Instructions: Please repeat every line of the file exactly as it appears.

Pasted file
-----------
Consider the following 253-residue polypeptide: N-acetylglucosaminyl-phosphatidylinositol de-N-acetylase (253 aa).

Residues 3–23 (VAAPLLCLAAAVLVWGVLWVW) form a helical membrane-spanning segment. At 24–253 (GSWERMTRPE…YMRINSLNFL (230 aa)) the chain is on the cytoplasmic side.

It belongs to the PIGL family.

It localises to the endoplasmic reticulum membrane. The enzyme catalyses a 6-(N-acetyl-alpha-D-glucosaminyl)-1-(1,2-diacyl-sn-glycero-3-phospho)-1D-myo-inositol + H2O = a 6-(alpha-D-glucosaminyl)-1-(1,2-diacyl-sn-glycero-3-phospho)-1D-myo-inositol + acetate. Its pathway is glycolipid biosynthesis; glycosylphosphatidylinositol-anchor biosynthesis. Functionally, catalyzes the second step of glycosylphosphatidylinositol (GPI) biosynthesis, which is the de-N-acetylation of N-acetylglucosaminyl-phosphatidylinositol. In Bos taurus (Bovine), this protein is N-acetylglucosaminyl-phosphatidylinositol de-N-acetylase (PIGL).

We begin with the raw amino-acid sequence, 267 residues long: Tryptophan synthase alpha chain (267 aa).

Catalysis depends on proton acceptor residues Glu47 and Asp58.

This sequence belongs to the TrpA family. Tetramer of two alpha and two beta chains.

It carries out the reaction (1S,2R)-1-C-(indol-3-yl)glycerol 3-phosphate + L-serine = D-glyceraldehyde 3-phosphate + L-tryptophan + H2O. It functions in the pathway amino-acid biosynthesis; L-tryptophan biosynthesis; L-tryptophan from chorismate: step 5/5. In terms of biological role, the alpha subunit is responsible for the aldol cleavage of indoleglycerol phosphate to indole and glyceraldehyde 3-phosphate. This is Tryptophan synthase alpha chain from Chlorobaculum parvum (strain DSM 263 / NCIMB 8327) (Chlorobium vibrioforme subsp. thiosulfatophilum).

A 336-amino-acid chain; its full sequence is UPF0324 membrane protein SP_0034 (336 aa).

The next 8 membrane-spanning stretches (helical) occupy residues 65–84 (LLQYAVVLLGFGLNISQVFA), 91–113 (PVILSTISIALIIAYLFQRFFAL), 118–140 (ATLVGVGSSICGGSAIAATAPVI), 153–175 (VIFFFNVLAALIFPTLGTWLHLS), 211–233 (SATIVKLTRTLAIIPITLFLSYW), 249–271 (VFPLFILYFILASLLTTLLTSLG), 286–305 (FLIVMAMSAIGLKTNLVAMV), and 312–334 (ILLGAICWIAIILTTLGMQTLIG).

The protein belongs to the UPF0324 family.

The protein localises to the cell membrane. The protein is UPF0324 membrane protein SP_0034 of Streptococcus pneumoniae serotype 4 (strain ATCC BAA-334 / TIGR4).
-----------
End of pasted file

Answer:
Consider the following 253-residue polypeptide: N-acetylglucosaminyl-phosphatidylinositol de-N-acetylase (253 aa).

Residues 3–23 (VAAPLLCLAAAVLVWGVLWVW) form a helical membrane-spanning segment. At 24–253 (GSWERMTRPE…YMRINSLNFL (230 aa)) the chain is on the cytoplasmic side.

It belongs to the PIGL family.

It localises to the endoplasmic reticulum membrane. The enzyme catalyses a 6-(N-acetyl-alpha-D-glucosaminyl)-1-(1,2-diacyl-sn-glycero-3-phospho)-1D-myo-inositol + H2O = a 6-(alpha-D-glucosaminyl)-1-(1,2-diacyl-sn-glycero-3-phospho)-1D-myo-inositol + acetate. Its pathway is glycolipid biosynthesis; glycosylphosphatidylinositol-anchor biosynthesis. Functionally, catalyzes the second step of glycosylphosphatidylinositol (GPI) biosynthesis, which is the de-N-acetylation of N-acetylglucosaminyl-phosphatidylinositol. In Bos taurus (Bovine), this protein is N-acetylglucosaminyl-phosphatidylinositol de-N-acetylase (PIGL).

We begin with the raw amino-acid sequence, 267 residues long: Tryptophan synthase alpha chain (267 aa).

Catalysis depends on proton acceptor residues Glu47 and Asp58.

This sequence belongs to the TrpA family. Tetramer of two alpha and two beta chains.

It carries out the reaction (1S,2R)-1-C-(indol-3-yl)glycerol 3-phosphate + L-serine = D-glyceraldehyde 3-phosphate + L-tryptophan + H2O. It functions in the pathway amino-acid biosynthesis; L-tryptophan biosynthesis; L-tryptophan from chorismate: step 5/5. In terms of biological role, the alpha subunit is responsible for the aldol cleavage of indoleglycerol phosphate to indole and glyceraldehyde 3-phosphate. This is Tryptophan synthase alpha chain from Chlorobaculum parvum (strain DSM 263 / NCIMB 8327) (Chlorobium vibrioforme subsp. thiosulfatophilum).

A 336-amino-acid chain; its full sequence is UPF0324 membrane protein SP_0034 (336 aa).

The next 8 membrane-spanning stretches (helical) occupy residues 65–84 (LLQYAVVLLGFGLNISQVFA), 91–113 (PVILSTISIALIIAYLFQRFFAL), 118–140 (ATLVGVGSSICGGSAIAATAPVI), 153–175 (VIFFFNVLAALIFPTLGTWLHLS), 211–233 (SATIVKLTRTLAIIPITLFLSYW), 249–271 (VFPLFILYFILASLLTTLLTSLG), 286–305 (FLIVMAMSAIGLKTNLVAMV), and 312–334 (ILLGAICWIAIILTTLGMQTLIG).

The protein belongs to the UPF0324 family.

The protein localises to the cell membrane. The protein is UPF0324 membrane protein SP_0034 of Streptococcus pneumoniae serotype 4 (strain ATCC BAA-334 / TIGR4).